Here in New England, we should always pay attention when a storm is nearing the Bahamas, as those are the ones that have the potential to impact us, and we are very overdue for a system to impact us. Using data back to 1851, here are some stats that show how overdue we are:
Since 1851, 36 storms of tropical storm strength of greater have made landfall in New England or Long Island, an average of one every 4.7 years. The longest we’ve ever gone without one is 11 years, between 1897 and 1908 and also between 1923 and 1934. We’re at 9 years since Irene, the last one to do so.
Since 1851, 28 strong tropical storms (maximum sustained winds of 60 mph or more) have made landfall in New England or Long Island, an average of one every 6 years. The longest we’ve ever gone without one is 20 years, between 1991 and 2011. We’re at 9 years since Irene, the last one to do so.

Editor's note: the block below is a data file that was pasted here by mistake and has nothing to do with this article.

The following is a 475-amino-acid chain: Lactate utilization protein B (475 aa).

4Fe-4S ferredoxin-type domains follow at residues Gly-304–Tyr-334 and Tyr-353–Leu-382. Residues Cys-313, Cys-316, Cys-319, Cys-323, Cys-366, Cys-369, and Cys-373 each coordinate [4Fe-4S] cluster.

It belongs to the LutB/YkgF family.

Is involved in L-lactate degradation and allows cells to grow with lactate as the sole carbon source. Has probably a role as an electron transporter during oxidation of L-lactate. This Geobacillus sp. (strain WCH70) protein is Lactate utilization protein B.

Since 1851, a hurricane has made landfall in New England or Long Island 18 times, an average of one every 9.4 years. The longest we’ve ever gone between hurricane landfalls is 38 years, between 1896 and 1934. It’s been 29 years since Bob, our 2nd longest drought on record.
Since 1851, 9 hurricanes of Category 2 intensity or stronger have made landfall in New England or Long Island, an average of one every 18.8 years. The longest we’ve gone between hits by storms of that intensity is 69 years, between 1869 and 1938. We’re at 29 years since Bob, the last one to do so.
Since 1851, New England/Long Island has had 3 Major Hurricanes (Category 3 or higher) make landfall – an unnamed storm in October of 1869, the infamous 1938 Long Island Express, and Hurricane Carol in 1954. That’s an average of 1 every 56.3 years, and the longest time between 2 major hurricanes is 69 years (1869-1938). We’re at 66 years since Carol. There are also 3 documented storms from before 1851 – The Great Colonial Hurricane of 1635, the 1815 New England Hurricane, and the Norfolk and Long Island Hurricane of 1821. That’s it. That changes the numbers to 6 in 385 years, or one every 64.2 years, with a longest drought of 180 years.
We all saw what Sandy did in 2012, and that was a minimal hurricane that eventually made landfall in southern New Jersey. When (not if) the next big storm comes up the coast, much of this region will not be prepared for the storm or its aftermath.